The Clinton Herald, Clinton, Iowa

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September 18, 2013

UPDATED: Ruling dismantles whole-grade sharing agreement

CLINTON — A district court judge has ruled that a whole-grade sharing agreement between the Northeast and East Central school districts is "not enforceable" against the newly formed Easton Valley.

“We're pleased that the judge took our theory on the case,” Easton Valley Superintendent Robert Lagerblade said in response to the decision.

Judge Gary McKenrick denied Northeast's request for summary judgment that asked him to uphold a three-year, whole-grade sharing agreement between East Central and Northeast, beginning in 2011. As part of the former agreement, East Central provided transportation for its students to go to Northeast and paid Northeast 90 percent of the state aid it receives for the students to attend classes at Northeast. According to the court judgement, such funds exceeded $500,000 per year.

After East Central and Preston school districts voted to merge and create Easton Valley — which opened its doors in August — the school board voted to cancel the whole-grade sharing agreement. Northeast filed a suit in February to compel Easton Valley to honor the existing whole-grade sharing agreement.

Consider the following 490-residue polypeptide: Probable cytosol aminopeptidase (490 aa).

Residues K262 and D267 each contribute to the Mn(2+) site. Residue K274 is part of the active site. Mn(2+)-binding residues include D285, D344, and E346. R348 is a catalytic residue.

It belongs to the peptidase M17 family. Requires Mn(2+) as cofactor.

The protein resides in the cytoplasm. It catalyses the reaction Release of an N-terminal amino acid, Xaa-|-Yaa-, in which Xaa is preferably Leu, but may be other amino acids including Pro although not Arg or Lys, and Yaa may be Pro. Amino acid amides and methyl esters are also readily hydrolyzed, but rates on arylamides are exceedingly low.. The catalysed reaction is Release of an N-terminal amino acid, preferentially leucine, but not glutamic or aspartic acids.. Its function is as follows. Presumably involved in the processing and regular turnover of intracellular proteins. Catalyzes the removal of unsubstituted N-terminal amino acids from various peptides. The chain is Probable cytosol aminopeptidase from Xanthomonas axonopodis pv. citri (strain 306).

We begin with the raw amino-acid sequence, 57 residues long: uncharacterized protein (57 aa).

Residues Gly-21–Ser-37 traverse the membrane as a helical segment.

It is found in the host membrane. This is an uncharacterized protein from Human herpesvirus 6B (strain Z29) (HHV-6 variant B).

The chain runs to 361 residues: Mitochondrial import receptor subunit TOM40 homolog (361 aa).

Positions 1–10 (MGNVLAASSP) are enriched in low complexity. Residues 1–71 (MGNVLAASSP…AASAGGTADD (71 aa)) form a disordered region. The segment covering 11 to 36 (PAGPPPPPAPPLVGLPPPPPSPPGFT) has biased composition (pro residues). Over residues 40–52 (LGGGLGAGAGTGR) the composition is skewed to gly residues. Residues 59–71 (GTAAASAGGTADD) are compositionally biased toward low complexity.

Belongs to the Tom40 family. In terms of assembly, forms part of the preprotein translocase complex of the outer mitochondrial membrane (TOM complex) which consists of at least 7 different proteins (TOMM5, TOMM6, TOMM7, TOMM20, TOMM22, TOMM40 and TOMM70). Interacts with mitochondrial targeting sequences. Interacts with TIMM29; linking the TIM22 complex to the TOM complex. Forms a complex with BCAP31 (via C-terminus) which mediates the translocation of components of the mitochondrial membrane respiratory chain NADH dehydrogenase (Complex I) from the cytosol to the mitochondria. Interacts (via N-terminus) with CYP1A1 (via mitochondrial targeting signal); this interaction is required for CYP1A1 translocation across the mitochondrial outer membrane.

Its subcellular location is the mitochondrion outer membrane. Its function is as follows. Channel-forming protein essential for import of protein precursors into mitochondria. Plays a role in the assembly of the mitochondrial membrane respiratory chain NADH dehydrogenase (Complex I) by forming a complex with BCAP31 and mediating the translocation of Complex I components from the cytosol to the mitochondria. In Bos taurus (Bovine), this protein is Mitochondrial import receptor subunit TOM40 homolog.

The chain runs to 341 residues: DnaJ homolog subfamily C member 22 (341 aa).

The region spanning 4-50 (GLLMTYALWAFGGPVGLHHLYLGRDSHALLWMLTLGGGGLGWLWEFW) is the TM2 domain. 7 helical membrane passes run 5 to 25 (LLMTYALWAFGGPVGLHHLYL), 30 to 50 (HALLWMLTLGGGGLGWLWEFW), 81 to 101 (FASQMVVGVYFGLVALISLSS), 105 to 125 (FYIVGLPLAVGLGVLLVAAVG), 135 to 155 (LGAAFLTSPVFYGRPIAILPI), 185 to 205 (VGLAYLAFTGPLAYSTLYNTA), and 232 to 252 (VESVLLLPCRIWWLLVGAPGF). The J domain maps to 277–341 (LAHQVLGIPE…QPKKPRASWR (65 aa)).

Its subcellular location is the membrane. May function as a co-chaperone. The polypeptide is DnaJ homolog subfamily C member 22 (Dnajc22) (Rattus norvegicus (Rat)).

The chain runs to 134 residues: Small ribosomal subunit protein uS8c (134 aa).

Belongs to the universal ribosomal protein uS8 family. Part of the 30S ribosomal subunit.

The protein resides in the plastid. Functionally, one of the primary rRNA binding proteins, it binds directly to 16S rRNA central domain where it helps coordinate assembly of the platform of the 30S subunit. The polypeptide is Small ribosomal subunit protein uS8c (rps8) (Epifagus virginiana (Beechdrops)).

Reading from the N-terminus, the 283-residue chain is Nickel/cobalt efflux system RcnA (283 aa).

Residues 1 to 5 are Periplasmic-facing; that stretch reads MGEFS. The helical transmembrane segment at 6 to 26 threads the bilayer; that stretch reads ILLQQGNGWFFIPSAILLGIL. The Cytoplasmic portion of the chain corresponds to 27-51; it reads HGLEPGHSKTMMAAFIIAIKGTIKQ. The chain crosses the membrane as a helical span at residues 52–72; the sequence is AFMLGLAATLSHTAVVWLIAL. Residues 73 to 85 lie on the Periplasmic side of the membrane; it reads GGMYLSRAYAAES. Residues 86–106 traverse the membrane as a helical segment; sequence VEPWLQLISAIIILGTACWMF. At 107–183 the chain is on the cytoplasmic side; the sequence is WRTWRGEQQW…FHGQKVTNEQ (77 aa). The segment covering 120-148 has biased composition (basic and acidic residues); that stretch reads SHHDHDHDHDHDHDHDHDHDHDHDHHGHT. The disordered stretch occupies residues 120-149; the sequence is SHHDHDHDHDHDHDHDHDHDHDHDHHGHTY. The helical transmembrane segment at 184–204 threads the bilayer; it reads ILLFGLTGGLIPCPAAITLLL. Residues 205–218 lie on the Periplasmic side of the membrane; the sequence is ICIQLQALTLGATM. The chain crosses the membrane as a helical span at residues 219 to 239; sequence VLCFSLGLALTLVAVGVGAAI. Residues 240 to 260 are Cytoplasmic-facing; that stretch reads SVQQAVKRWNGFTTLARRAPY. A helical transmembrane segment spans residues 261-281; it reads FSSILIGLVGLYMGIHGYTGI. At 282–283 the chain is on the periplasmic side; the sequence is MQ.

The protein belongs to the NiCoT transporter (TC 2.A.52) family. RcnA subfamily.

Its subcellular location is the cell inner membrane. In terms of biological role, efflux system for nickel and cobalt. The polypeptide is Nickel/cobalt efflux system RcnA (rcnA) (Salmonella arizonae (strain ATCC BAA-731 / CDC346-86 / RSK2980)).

McKenrick's ruling points out that the record establishes that Easton Valley did not agree to be bound by East Central's whole-grade sharing agreement. An amendment to the agreement was approved on Aug. 24, 2011, stating that any "successor to the East Central School District would be bound by the agreement. However, McKenrick found this amendment to be void and unenforceable.

"However, the ability does not exist for the East Central board to bind a future Easton Valley board to its legislative determination that a whole-grade sharing arrangement with Northeast was the better educational choice than merger with Preston," McKenrick wrote.

According to the written judgment, Northeast continued that even without the amendment, the general rule is that a successor corporation in a merge is bound by its predecessor's contracts. McKenrick argued that this is inconsistent with Iowa Code.

"Northeast's position fails to recognize the clearly legislative component to the whole-grade sharing regimen as a means to obtain the most economical and efficient educational program for the involved students," McKenrick wrote.

On Aug. 14, Northeast filed a motion to amend its petition, adding claims for breach of contract. McKenrick did grant this motion to amend, while taking no position on its validity in light of the rest of his ruling.

About the ruling, Northeast Superintendent Jim Cox replied, “it is what it is.” He added that no matter what the decision, the district will not be “in harm's way” In fact, he said Northeast will gain between $100,000 and $125,000 in open enrollments.

“I just have mixed emotions,” Cox said. “And there's something to say about moving on.”

Cox will discuss the ruling with the board of education during next Monday's meeting to decide whether the district will appeal.

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